In a similar vein to the idea "targeting the wrong end of the leash with BSL", I believe we are targeting the wrong puppy sellers in this issue.
    Last edited by Anne; 12-03-2009 at 08:43 AM.
    A pessimist sees the glass as half empty;
    An optimist sees the glass as half full;
    A realist just finishes the damn thing and refills it.

  3. #13
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    Peta im so glad you have learnt from the forum. This is what we're all about, educating people, and if we can educate you, then you can educate others and it all counts

    Dorte, most animals here are all free range(cows, sheep, pigs). My grandfathers sheep have a very relaxed life. Are only handled when getting shorne(sp?), vaccinated/drenching, docking, tagging, and more recently being fed because of the draught. They live on over 1200 acres of land with plenty of access to water and shade. I can say these sheep have a very happy life. When they are handled, yes, they are handled quite rough. Dragged by the back legs, get knicks and cuts when get shorne, except they arn't dogs. When your dealing with 500 sheep at a time in the space of 8 hours, wool full of burs, in the sun, your back and hands really take the toll. You can't be babying them, you literally can't.
    What goes on in the truck is none of the farmers business. What goes on at the abbotoirs is none of the farmers business.

    As for chickens. I agree, the thought of caged eggs are absolutely disgusting. It might be more expensive, but if animals really are important to you, the money won't matter. I would, but I have my own free range chickens.

    Anne, just because they are better in comparison to a BYB, doesn't mean they are good. If you want a cheap, 'mutty' dog(or pure for that matter) I don't get why people decide pet shops over shelters.
    Education not Legislation

  4. #14

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    im in cat and dogs should not be in pet shops you got my vote im in

  5. #15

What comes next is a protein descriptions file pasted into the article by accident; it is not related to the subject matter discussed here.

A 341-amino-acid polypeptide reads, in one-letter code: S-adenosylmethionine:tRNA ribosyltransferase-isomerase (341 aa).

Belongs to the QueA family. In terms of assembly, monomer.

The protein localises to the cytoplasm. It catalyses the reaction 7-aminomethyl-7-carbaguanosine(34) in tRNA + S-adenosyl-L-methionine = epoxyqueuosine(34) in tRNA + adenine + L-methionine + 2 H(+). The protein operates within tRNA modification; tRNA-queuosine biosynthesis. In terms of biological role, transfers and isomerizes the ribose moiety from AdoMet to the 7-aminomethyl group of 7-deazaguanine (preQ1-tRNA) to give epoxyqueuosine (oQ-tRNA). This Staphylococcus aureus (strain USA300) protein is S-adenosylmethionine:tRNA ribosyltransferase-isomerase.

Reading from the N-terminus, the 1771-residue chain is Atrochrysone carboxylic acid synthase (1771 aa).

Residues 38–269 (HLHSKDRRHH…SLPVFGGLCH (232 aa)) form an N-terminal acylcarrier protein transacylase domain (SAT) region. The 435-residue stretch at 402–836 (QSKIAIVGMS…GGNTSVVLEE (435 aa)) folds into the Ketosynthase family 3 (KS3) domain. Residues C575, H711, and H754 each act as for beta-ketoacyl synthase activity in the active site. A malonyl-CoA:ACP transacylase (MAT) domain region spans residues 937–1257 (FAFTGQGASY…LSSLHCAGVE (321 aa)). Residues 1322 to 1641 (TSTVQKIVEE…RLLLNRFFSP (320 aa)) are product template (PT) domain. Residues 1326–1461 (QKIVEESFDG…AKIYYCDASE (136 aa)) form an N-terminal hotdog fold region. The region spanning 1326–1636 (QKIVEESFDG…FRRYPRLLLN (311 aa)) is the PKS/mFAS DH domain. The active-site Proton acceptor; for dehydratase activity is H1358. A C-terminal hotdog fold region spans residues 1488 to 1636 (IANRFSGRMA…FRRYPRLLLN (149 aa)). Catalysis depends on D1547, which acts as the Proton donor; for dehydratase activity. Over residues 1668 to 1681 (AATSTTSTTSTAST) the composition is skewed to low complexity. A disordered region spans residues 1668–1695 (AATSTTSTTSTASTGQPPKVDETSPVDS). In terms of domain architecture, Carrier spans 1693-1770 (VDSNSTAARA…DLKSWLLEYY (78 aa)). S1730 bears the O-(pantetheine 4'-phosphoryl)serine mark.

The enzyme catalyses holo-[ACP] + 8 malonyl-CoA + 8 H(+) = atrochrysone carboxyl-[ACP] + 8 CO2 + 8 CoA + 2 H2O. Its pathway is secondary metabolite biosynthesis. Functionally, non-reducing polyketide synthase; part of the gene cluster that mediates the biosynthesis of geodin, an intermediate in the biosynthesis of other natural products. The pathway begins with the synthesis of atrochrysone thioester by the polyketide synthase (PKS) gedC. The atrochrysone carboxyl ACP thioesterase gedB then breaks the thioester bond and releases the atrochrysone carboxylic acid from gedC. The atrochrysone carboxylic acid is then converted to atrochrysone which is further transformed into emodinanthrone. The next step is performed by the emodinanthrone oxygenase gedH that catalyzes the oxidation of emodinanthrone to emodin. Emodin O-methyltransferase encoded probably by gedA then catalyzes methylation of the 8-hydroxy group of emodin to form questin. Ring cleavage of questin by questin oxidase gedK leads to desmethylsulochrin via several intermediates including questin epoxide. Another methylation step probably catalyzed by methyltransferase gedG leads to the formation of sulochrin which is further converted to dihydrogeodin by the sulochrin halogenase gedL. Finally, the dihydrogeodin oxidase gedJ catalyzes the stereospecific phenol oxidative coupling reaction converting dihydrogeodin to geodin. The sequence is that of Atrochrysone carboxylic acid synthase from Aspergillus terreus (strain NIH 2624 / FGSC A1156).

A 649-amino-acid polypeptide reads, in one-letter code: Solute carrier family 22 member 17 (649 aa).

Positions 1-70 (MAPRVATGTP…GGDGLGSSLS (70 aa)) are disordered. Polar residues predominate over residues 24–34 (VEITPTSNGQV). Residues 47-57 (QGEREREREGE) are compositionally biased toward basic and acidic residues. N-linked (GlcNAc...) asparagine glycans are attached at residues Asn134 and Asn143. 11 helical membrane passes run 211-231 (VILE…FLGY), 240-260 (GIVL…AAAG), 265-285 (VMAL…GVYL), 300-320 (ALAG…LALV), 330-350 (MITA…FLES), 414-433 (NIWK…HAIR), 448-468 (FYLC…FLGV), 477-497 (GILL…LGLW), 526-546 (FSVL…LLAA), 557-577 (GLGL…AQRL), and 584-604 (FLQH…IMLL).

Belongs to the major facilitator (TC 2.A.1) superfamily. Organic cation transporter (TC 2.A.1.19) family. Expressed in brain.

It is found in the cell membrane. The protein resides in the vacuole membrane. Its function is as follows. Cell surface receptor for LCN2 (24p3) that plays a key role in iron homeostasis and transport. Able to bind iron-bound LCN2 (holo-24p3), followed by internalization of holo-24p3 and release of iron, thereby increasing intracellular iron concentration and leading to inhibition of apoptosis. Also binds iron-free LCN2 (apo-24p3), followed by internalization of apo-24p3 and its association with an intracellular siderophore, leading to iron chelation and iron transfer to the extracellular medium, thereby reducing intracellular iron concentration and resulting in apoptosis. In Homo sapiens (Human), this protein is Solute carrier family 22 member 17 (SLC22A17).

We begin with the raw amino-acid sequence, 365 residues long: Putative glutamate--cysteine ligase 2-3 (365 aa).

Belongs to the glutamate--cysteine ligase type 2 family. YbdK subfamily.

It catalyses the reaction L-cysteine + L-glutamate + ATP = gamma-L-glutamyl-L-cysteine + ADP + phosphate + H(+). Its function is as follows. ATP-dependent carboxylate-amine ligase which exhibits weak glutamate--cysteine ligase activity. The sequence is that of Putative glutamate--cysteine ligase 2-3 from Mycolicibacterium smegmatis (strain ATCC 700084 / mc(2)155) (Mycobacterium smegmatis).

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    Quote Originally Posted by aussiemyf7 View Post
    Anne, just because they are better in comparison to a BYB, doesn't mean they are good. If you want a cheap, 'mutty' dog(or pure for that matter) I don't get why people decide pet shops over shelters.
    Yes, I agree they may not be 'good' but it is far easier to regulate them to be 'better' than what it will be to regulate breeders.

    Puppies have been sold in pet shops for many, many years. The first of 3 black Labradors that my family owned when I was little was purchased from a pet shop.

    The main reasons that people cite for believing pet shops should not sell puppies are stated here in various posts.

    These are;

    * Lack of training of staff in animal care and handling and breed differences.
    I do not know of any breeder who is trained to care for dogs. They gain that the knowledge through experience and perhaps guidance from family, friends and peers.

    In the pet shop industry, we have the power to ensure that employees are trained. We have that control to be able to insist on this. Those that are members of the PIAA already undergo this training and are encourgaed to do so.

    * Puppies kept in cages
    It is common for breeders to keep their dogs in runs or kennels. They don't get the same amount of interaction that you or I might give a dog that lives inside the family home.

    It is also common for people to crate their dogs in Australia while they are not home, and during the night. It is argued that this does not harm the dog. I don't think it is preferable, and unless it is long term, I don't consider it harmful either. Puppies in a breeders home may be placed in a puppy pen for the majority of the day too.

    * Puppies sold without proper assesment & ending up dumped in pounds